In addition to these chemical ingredients, the FDA has deemed two types of mineral ingredients as safe and effective: titanium dioxide and zinc oxide, although the EWG doesn’t recommend using titanium dioxide. Mineral sunblocks had previously been criticized for leaving a chalky residue on the skin. Still, numerous newer offerings have effectively addressed this concern, Spilman stated.
The Importance of Broad-Spectrum Protection
A key consideration when choosing a sunblock is broad-spectrum protection, which shields against both UVA and UVB rays. UVB rays are primarily responsible for causing sunburns, while UVA rays penetrate deeper into the skin, accelerating skin aging and contributing to skin cancer.
Unfortunately, many sunscreens offer inadequate protection against UVA rays. According to the EWG report, nearly half of the sunscreens on the American market would fail to meet the European UVA protection standards.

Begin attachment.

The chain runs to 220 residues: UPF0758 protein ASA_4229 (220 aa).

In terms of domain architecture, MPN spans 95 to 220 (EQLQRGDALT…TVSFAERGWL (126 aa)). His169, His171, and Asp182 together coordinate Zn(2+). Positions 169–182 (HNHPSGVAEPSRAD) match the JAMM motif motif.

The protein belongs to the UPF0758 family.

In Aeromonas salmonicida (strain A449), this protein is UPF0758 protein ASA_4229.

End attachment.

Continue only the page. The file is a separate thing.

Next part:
"Despite improvements, our research indicates a sizable percentage of sunblock products do not sufficiently protect against UVA rays," Andrews warned. "Adequate UVA protection is crucial to ensure comprehensive sun defense."
Sunblock Safety: From Human Health to Environmental Impact
Beyond human health concerns, the environmental impacts of sunblock usage are increasingly recognized. Ingredients such as oxybenzone and octinoxate have been shown to cause coral bleaching, resulting in detrimental effects on marine ecosystems. Recognizing this issue, several places, including Hawaii and Key West, Florida, have banned the sale of sunblocks containing these harmful chemicals.